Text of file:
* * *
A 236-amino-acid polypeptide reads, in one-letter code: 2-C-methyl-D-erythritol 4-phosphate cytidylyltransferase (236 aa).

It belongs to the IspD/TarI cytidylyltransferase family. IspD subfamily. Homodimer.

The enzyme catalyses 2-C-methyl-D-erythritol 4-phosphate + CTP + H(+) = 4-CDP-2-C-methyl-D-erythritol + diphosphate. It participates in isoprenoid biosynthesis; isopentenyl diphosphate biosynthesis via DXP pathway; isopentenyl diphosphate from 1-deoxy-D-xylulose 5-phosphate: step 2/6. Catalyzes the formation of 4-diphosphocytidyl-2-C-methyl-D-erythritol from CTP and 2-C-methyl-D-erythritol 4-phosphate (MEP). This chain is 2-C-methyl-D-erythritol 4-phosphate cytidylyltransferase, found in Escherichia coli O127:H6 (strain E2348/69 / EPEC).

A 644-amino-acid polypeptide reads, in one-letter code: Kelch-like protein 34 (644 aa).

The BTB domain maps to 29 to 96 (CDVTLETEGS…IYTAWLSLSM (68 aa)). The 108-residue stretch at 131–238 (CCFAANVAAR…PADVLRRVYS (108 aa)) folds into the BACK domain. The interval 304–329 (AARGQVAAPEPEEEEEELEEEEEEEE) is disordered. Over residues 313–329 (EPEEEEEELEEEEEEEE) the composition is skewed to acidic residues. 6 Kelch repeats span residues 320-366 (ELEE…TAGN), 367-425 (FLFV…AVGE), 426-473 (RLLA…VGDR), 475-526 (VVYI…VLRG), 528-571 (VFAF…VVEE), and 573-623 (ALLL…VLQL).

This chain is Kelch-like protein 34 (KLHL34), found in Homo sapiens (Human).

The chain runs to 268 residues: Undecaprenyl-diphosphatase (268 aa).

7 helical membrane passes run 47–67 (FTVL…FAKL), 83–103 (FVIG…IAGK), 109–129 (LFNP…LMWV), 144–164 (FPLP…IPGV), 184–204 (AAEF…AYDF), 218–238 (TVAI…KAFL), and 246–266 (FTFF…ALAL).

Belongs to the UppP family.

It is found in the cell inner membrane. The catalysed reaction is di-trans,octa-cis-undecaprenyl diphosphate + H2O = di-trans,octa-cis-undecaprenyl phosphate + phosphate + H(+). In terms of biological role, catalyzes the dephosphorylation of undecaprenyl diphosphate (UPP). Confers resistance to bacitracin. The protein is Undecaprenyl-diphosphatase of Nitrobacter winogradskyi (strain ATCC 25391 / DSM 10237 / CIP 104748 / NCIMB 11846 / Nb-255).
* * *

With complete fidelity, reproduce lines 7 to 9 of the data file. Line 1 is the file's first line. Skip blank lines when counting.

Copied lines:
The chain runs to 268 residues: Undecaprenyl-diphosphatase (268 aa).

7 helical membrane passes run 47–67 (FTVL…FAKL), 83–103 (FVIG…IAGK), 109–129 (LFNP…LMWV), 144–164 (FPLP…IPGV), 184–204 (AAEF…AYDF), 218–238 (TVAI…KAFL), and 246–266 (FTFF…ALAL).

Belongs to the UppP family.